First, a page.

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New York/London — Travellers are cancelling or postponing planned vacations to the Middle East and North Africa due to fears of the Israel-Hamas conflict worsening, and as touring companies have also altered itineraries and cancelled flights.

Leisure travel demand to the region was hit after the Palestinian Islamist group Hamas killed 1,400 people in southern Israel on October 7, according to Israel, after which Israel responded with air and ground strikes on Gaza that Palestinian authorities say have killed more than 9,000.

Major airlines extended temporary halts on flights into Israel to the end of 2023 while cruise operators are shifting itineraries to avoid neighbouring countries as well. Travel operators say the war is affecting demand for travel to nearby nations including Egypt, Jordan and Turkey.

“We are seeing clients cancel cruises like an Egypt Nile river cruise as far out as December 2024 due to concerns with the war,” said Todd Elliott, CEO of Florida-based Cruise Vacation Outlet, a travel agency.

Cruise operator Norwegian Cruise Line Holdings told investors on Wednesday that it was seeing a rise in cancellations and a slowdown in bookings to the region, primarily in short-term reservations. Both Norwegian and Royal Caribbean Group changed their 2024 itineraries to avoid ports in Israel.

Start-up booking platform @Hotel said it has seen a 70% decline in new bookings for countries in the region. Over 40% of trips to Egypt in November and December have already been cancelled on the platform, said CEO Konrad Waliszewski.

Cancellation rates in Turkey and Cyprus have doubled for November and December, he said.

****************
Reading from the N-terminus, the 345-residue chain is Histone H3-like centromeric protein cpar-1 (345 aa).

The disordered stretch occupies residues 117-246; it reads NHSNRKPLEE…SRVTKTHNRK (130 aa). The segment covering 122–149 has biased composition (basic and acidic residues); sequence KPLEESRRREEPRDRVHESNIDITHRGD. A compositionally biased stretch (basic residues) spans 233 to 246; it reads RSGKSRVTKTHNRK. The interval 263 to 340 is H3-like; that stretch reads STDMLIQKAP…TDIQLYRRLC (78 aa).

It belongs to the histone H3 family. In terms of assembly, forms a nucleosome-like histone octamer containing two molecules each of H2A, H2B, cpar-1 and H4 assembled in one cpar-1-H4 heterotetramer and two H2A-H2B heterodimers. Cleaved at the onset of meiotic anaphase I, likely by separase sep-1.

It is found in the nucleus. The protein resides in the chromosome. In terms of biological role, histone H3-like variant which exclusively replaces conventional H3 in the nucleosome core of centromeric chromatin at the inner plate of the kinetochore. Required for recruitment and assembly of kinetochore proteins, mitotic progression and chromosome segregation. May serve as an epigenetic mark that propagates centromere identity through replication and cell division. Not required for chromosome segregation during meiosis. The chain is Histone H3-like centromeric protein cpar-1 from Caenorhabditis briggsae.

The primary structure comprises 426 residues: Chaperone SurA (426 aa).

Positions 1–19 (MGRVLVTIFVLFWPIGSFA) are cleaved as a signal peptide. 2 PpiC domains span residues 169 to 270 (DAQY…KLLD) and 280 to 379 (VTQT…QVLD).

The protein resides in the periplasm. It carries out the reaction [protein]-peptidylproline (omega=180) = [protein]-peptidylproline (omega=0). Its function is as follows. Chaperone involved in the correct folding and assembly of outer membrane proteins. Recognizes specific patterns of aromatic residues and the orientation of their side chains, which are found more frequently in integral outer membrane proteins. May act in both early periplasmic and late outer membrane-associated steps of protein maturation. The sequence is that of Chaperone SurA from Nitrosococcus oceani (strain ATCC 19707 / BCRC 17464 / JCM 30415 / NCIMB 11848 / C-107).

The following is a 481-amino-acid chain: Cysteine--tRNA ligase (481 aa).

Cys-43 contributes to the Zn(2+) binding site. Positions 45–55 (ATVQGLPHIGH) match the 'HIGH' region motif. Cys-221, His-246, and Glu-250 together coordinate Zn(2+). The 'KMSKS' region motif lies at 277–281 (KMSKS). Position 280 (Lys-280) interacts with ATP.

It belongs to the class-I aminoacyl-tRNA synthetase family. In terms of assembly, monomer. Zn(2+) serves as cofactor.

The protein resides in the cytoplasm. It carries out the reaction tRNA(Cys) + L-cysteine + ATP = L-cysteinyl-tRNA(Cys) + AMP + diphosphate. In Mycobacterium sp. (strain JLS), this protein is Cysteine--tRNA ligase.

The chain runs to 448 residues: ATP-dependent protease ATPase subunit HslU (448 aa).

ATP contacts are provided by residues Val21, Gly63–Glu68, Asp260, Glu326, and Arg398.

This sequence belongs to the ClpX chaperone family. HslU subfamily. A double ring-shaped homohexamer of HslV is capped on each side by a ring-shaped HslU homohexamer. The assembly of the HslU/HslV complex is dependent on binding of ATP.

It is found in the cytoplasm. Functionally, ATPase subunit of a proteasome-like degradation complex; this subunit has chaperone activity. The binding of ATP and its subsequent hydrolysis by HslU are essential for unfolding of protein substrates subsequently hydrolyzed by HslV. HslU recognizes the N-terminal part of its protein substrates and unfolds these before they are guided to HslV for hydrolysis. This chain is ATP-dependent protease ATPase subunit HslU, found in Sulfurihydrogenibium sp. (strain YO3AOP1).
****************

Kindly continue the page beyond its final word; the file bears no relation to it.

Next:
Still, some industry representatives say they expect the effect to be short-lived. “In terms of demand, based on the CEOs that I've spoken to, they're saying that they can't identify an impact at this stage,” said Willie Walsh, head of the International Air Transport Association (Iata), an airlines trade group.

German airline Group Lufthansa said on Thursday their Middle East bookings had not been affected by the war, with only an initial dip when the conflict started.

Cancellations as far as Oman

Hotel operator Marriott International said demand had softened and it had started to see some cancellations for its 27 hotels in Lebanon, Jordan, and Egypt, the company’s CFO, Kathleen Oberg, said on an earnings call.

“While the conflict in Israel is very geographically limited so far, we suspect some cruise bookers are hesitant to book a European visit, even to the western Mediterranean,” Truist analyst Patrick Scholes said in a note.

Flight bookings to Egypt have decreased by 26% year on year, to Jordan by 49%, and to Lebanon by 74% since the onset of the war, according to flight ticketing data firm ForwardKeys, based in Valencia, Spain.

Spanish travel agency Essentialist said it had cancelled 75% of trips to the extended Middle East and Northeast Africa region.

Australia-based Intrepid Travel said more customers were looking to cancel trips to Egypt and Jordan, particularly those due to travel at year-end, said Matt Berna, its president for the Americas.

The conflict’s effect on travel demand to the Middle East may extend beyond the holidays and even just neighbouring countries.

“Our company has a charter flight from Norway to Sharm el Sheikh, Egypt, and for three or four weeks from now we have no new bookings,” said Khaled Ibrahim, co-founder of the Middle East Travel Alliance, which works with destination management firms that connect travel agencies and local providers.

About 40% of tours in Jordan have been cancelled, 20% in Egypt, 15% in Oman and 10% in the UAE, he said.

“Even Oman is receiving cancellations even though it's so far away [from the war].” 


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